We need to ‘build together’ says next Moderator of the General Assembly of the Church of Scotland
Published on 26 October 2023 5 minutes read
A minister who was discouraged from going to university and told that his Lanarkshire accent would hamper his life prospects has been announced as the next Moderator of the General Assembly of the Church of Scotland.
Rev Dr Shaw James Paterson will take up the role on Saturday 18 May 2024 and spend a year as the Kirk's ambassador.
Serving since 1991, as minister at Strathaven Trinity Parish Church in Lanarkshire, he was expected to become a bricklayer like other family members before him, but took a different path and he went on to complete four degrees at Glasgow University, including a doctorate.
The father of three, who is originally from Holytown, was told by teachers that there was no point continuing his studies, but was encouraged to do so at home.
"My father recognised something in me and I got in to study biology at Glasgow University," he explains.
"He pushed me in a gentle and encouraging way.
"That moment when they shout Moderator – it will be for my Dad."
During his time at Glasgow University, he supported himself by working various jobs, including as a tiler.
"I still do some tiling for folk and I'm hands on with property in my church," he says.
Straight after finishing his undergraduate degree, Dr Paterson married Christine at the University of Glasgow Memorial Chapel. She is now a senior member of the community nursing team.
Immediately thereafter he began a degree in divinity.
"They talk about a calling – it was this sense that God was chipping away and chipping away.
"I did not want to be a minister and I felt a bit like Jonah – I thought go away, I want to do my career in science.
"Eventually I had a torturous night and I thought of Isaiah 6: ‘whom shall I send…send me'.
"I basically woke up and said ‘OK God you win, send me I'll do it'.
"Having made the decision, I then knew it was the right one."
Dr Paterson's placement as a probationer was with Very Rev Dr Hugh Wyllie, who he says "showed me how to be a minister".
Reflecting on more than 30 years in a parish, including 10 years also working as a Presbytery Clerk, he says he "thrives" on pastoral work, albeit there have been some very tough moments.
"Undoubtedly the most challenging point of my ministry has been supporting people around child death," he says.
"How do you deal with it and stay above your own tears?"
The wish to support people as best he can eventually lead to his doctorate in practical theology, which looks at ministering to those who have experienced early miscarriage.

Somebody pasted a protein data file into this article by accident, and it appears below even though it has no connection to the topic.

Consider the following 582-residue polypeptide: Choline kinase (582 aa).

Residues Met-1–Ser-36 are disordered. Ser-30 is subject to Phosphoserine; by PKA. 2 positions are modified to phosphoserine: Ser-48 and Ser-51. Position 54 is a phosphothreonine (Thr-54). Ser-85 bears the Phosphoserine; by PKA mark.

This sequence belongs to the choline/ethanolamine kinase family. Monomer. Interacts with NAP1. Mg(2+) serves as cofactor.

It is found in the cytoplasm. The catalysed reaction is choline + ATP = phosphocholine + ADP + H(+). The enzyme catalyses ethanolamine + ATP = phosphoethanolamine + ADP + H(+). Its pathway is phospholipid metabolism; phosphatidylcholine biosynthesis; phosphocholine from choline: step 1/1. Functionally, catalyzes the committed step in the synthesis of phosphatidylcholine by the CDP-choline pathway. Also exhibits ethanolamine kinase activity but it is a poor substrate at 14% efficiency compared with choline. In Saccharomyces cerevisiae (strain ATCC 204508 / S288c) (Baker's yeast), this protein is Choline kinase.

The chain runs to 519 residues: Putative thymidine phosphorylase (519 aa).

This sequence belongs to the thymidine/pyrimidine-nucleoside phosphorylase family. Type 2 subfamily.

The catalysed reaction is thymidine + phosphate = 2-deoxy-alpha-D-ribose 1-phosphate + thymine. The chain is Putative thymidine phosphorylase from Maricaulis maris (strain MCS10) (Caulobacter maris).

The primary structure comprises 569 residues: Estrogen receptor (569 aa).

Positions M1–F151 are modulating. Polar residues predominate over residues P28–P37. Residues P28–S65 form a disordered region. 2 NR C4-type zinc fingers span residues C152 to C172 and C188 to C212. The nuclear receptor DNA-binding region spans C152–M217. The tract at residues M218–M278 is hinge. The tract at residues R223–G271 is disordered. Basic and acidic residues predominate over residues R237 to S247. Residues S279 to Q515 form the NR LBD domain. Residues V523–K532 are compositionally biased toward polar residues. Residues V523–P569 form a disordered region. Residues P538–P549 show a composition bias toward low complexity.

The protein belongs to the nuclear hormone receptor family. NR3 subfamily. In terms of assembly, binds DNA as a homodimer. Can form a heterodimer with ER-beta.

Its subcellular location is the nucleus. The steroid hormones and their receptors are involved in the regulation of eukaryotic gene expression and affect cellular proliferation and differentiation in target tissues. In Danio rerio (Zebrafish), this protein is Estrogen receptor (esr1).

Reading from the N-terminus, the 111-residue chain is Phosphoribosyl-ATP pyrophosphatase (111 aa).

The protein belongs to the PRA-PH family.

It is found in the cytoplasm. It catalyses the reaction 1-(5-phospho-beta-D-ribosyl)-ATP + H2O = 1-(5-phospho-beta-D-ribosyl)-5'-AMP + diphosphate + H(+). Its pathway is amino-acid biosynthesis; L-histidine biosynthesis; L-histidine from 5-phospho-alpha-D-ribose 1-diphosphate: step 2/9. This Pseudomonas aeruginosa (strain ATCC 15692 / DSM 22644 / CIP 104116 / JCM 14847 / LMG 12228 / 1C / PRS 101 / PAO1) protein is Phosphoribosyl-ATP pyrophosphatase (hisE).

Dr Paterson believes listening to people is at the heart of supporting people who are going through a difficult time for any reason.
"It means you can try and begin to understand what people have got going on, and convey that their story is important."
He plans to spend next year "listening to as many people as possible".
"If you asked me for three words to describe what's important to me as a minister – and indeed as a Moderator – it would be people, people, people," he says.
"People in the pews, in the parish.
"People of all ages from pupils to pensioners and every stage in between.
"I love connecting with people, hearing their stories and reminding them that I care, the Church cares, God cares."
Acknowledging that "there is a lot of upset" currently across the Church of Scotland, particularly due to the planned closure of Kirk buildings in order to safeguard the future of the organisation, Dr Paterson says that "one of the themes I'd like to have for my year as Moderator is building together – it goes back to my roots".
"As a Church we have strong foundations and it might not be my building or your building that's kept, but our foundations are in Christ.
"We need to build together and we need to come together – we need to realise almost everyone is losing something.
"We have to try and get over any sense of animosity.
"We're a Church together and we need to go forward together to build on the foundations of all our forebears."
Other hopes that Dr Paterson has for his time representing the Church include highlighting the work of NHS staff, particularly due to family connections and his regular visits to hospitals.
He also looks forward to "hopefully bringing a bit of levity to proceedings", although he describes his style as traditional, as well as preaching in different parts of the country.
Over 30 years Dr Paterson's interests have included supporting Loaves and Fishes a charity in East Kilbride, which distributes food, toiletries and clothing to people in need locally.
Seventeen years ago he opened up the church halls to secondary school children at lunchtime two days each week providing a warm space, hot chocolate and toasties.
"It's not doing church – it's being church," Dr Paterson says.
He also set up Strathaven Memory Group for those with memory issues and their carers, is involved with youth musical theatre and is currently a lay advisor within the Royal College of Physicians and Surgeons (Glasgow).
A tremendous privilege
Despite all of these achievements, most of all he says he has aimed to serve the church.
"I have served the wider Church through committees, convenerships, supervising the next generation for the ministries of the Church, and as co-moderator of a newly formed presbytery.
"I also have experience of union negotiations – successfully bringing together four Kirk Sessions and congregations, while sharing in the hurt of a lost building.
"I have sought to be a faithful and loyal parish minister, which has been a tremendous privilege and honour."